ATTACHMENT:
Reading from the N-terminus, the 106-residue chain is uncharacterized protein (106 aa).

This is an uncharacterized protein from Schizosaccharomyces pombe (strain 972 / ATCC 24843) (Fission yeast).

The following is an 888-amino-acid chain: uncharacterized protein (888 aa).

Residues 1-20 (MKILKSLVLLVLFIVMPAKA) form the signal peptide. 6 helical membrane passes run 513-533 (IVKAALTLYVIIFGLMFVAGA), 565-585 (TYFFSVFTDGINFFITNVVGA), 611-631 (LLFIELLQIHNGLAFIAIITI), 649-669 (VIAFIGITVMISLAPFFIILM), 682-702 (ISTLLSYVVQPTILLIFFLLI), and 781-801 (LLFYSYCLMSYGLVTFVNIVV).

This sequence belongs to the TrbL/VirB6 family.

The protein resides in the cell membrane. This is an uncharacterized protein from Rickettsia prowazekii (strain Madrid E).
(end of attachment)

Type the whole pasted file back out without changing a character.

Reading from the N-terminus, the 106-residue chain is uncharacterized protein (106 aa).

This is an uncharacterized protein from Schizosaccharomyces pombe (strain 972 / ATCC 24843) (Fission yeast).

The following is an 888-amino-acid chain: uncharacterized protein (888 aa).

Residues 1-20 (MKILKSLVLLVLFIVMPAKA) form the signal peptide. 6 helical membrane passes run 513-533 (IVKAALTLYVIIFGLMFVAGA), 565-585 (TYFFSVFTDGINFFITNVVGA), 611-631 (LLFIELLQIHNGLAFIAIITI), 649-669 (VIAFIGITVMISLAPFFIILM), 682-702 (ISTLLSYVVQPTILLIFFLLI), and 781-801 (LLFYSYCLMSYGLVTFVNIVV).

This sequence belongs to the TrbL/VirB6 family.

The protein resides in the cell membrane. This is an uncharacterized protein from Rickettsia prowazekii (strain Madrid E).